Monday, September 22, 2008

Bookstore Sale 1: Four Warren Ellis Books

[The bookstore at my former university is selling a lot (and I mean a lot) of Marvel collections for cheap. So, I figure I may stop by on Sunday from time to time and pick up a book or seven... and then blog about them on Monday. This week, I bought four Warren Ellis trades I've been meaning to get for a long time.]

Iron Man: Extremis

I wish Marvel would talk Ellis into staying for at least one additional story after redefining a character. First, the bastard did it with Thor (but that was also back when he was just Warren Ellis, WARREN FUCKING ELLIS!) and the post-Ellis stuff lasted less than a year (although William Messner-Loebs did a pretty good job). Here, he transforms Tony Stark from "a guy in a suit" to "a cyborg who was already smarter than everyone else" and all I've seen since is "a guy in a suit." The final part of this story is the blueprint for a man who can change the world far beyond the little shit we've seen since. Really, Ellis turned Tony Stark into the Engineer... and, fuck, fuck, fuck, what's the goddamn point of having a guy like Ellis revamp a character in an intelligent manner when the follow-up is more of the same old same old? Okay, writers have tried... Fraction seems to be trying a little, but not really... the way Stark's armour interacts with his brain--how is this guy even written as a human being anymore? He can call telephones with his brain and see through satellites without trying--he's a goddamn machine god or something. He's as far beyond "a man in armour" as said man in armour is beyond a regular guy.

But, how does someone write a character like that? How do you consistently portray someone so advanced, continually come up with new challenges and also make him sympathetic and relatable? How oh how do you do that?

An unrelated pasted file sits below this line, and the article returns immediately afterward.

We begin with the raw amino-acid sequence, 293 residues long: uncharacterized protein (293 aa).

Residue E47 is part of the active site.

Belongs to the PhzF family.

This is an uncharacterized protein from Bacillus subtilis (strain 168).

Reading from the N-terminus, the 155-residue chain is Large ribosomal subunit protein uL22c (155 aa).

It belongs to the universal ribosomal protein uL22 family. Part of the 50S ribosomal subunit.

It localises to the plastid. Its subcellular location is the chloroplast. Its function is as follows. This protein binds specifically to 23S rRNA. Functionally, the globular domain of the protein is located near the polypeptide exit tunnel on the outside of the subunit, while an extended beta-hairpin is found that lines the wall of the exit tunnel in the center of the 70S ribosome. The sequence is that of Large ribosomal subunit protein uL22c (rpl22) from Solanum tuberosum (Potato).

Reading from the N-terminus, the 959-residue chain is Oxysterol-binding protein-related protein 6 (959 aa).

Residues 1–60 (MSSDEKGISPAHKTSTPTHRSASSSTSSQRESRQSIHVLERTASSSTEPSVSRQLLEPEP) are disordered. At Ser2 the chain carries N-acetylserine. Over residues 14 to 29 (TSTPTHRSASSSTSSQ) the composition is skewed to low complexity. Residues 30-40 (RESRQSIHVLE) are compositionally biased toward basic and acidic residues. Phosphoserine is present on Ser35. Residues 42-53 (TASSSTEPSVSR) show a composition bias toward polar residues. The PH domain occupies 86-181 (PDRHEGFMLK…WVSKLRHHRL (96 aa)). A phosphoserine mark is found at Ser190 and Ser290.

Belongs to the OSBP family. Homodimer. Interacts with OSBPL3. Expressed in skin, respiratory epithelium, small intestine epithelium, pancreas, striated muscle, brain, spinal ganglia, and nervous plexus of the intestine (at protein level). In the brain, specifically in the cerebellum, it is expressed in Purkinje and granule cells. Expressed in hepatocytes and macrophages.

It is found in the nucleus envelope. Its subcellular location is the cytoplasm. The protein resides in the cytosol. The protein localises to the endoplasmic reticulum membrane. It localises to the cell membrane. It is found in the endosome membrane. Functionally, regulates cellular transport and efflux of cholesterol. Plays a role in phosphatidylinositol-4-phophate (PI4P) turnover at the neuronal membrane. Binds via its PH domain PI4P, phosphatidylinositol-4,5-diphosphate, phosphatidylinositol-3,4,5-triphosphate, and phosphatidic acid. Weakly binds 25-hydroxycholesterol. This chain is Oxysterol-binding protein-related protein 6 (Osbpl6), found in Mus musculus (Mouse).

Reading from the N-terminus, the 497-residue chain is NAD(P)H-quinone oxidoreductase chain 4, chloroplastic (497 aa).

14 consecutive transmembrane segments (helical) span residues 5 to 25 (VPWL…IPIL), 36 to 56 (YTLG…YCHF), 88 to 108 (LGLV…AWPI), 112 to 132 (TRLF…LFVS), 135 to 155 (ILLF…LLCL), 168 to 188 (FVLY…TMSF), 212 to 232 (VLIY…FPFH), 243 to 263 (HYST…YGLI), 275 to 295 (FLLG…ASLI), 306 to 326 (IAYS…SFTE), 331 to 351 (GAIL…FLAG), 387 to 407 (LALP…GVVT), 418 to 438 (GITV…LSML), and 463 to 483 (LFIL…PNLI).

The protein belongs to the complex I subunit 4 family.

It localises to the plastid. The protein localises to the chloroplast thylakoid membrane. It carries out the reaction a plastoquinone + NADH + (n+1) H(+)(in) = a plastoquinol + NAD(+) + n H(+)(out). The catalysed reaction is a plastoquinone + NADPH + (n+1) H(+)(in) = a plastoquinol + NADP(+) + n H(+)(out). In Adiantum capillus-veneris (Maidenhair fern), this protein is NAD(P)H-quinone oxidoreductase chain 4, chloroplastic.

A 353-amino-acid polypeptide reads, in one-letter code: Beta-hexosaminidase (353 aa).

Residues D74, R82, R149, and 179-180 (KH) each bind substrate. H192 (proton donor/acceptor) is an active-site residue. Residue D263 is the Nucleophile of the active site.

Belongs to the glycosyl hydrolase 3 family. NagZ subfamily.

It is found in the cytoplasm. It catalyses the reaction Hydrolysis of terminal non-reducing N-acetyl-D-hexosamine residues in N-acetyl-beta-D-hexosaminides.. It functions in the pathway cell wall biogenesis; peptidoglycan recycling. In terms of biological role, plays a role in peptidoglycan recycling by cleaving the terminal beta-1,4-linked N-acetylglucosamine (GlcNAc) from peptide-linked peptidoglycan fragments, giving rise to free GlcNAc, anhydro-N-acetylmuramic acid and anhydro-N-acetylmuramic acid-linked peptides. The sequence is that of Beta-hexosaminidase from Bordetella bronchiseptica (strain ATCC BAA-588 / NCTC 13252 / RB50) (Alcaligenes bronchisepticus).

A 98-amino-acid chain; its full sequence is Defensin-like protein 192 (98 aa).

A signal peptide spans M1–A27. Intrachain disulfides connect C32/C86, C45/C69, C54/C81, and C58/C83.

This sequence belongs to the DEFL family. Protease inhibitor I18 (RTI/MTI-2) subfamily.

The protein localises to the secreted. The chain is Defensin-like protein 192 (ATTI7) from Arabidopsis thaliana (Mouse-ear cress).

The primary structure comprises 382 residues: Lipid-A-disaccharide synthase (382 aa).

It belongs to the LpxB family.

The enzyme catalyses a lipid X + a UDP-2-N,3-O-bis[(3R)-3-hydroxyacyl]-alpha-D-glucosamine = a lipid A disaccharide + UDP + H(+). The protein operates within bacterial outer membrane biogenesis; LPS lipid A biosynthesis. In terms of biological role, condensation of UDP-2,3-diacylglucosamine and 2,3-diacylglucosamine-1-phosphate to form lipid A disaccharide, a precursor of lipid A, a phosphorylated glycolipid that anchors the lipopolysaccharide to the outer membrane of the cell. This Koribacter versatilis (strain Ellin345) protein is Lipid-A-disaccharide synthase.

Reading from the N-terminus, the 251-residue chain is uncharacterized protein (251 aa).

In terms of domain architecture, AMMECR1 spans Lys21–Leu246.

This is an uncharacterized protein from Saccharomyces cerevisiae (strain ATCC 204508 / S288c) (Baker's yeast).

That would be Marvel's problem, I would think. Why allow Ellis to push the character into such unchartered territory without a plan to follow-up on it? Now, it could be that they did follow-up, but I haven't seen it. There's also some nice shots of him multitasking inside of his armour and some pretty standard uplinks to satellites displayed on his screens, but... really, he's beyond that. He doesn't see displays of sattelites, he sees through satellites. He doesn't talk on phones, he thinks on them... Ellis didn't define a lot of Stark's abilities, but he sure implied them.

But... I'm listening to Daft Punk as I write about this book and... shouldn't an Iron Man comic almost be like Daft Punk music? Why is his comic often written like so many others? Sure, the external trappings are different with politics and some corporate intrigue, but it's still just the same superhero shit dressed up... I'm not saying it should mimic Daft Punk or other techno music, but... shouldn't there be a correlation? Shouldn't the storytelling for a book about a guy whose body is fused with a computer be different than that of a regular human?

At this point, I will say that it's very easy for me to be a giant douchebag like this, because I'm not writing an Iron Man comic book. I don't have to deal with these concerns and it is so very easy to stand on the sidelines and point out where others are going wrong in your eyes. That said... isn't that what comic book blogs are for sometimes? (That's a joke... partly.)

And I should actually address the book itself, shouldn't I?